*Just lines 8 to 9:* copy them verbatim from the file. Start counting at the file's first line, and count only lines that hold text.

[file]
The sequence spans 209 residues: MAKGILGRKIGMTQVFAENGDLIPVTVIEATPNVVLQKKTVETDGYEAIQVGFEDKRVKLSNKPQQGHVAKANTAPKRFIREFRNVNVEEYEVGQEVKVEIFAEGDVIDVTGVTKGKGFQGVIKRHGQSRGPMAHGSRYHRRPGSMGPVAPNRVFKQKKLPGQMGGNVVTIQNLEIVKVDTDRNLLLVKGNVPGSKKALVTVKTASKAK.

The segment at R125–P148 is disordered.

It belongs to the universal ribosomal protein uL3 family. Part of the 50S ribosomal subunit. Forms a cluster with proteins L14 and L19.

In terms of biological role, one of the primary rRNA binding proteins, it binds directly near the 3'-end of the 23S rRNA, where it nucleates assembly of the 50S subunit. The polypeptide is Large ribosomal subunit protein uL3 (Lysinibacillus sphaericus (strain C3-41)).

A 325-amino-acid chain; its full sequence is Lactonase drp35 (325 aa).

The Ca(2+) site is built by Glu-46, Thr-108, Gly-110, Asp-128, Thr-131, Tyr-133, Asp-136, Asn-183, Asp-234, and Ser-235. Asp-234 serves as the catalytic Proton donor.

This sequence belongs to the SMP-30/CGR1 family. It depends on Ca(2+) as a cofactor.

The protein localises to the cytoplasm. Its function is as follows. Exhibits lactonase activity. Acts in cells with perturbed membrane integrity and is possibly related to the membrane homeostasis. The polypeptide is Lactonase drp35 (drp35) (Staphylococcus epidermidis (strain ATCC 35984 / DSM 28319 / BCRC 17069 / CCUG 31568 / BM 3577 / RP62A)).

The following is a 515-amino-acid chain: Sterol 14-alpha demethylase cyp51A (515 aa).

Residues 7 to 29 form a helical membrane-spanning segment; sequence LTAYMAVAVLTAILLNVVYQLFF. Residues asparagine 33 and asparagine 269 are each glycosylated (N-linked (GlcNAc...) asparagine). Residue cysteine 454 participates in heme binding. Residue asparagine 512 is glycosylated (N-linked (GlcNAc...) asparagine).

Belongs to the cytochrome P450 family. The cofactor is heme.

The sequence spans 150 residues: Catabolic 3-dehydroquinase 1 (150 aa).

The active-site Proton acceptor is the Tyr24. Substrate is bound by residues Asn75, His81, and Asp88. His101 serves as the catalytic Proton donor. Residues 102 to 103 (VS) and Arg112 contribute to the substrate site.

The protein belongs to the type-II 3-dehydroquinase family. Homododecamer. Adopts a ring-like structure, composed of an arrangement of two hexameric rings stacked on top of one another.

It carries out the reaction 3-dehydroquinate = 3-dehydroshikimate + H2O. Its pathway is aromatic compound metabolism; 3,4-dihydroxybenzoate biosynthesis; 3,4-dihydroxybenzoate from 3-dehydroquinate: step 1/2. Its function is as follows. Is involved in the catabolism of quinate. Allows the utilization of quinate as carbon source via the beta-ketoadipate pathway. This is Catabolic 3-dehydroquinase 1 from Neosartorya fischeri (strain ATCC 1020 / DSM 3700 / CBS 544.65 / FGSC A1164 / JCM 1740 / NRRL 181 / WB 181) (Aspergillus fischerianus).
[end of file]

The protein localises to the cytoplasm. Its function is as follows. Exhibits lactonase activity. Acts in cells with perturbed membrane integrity and is possibly related to the membrane homeostasis. The polypeptide is Lactonase drp35 (drp35) (Staphylococcus epidermidis (strain ATCC 35984 / DSM 28319 / BCRC 17069 / CCUG 31568 / BM 3577 / RP62A)).

The following is a 515-amino-acid chain: Sterol 14-alpha demethylase cyp51A (515 aa).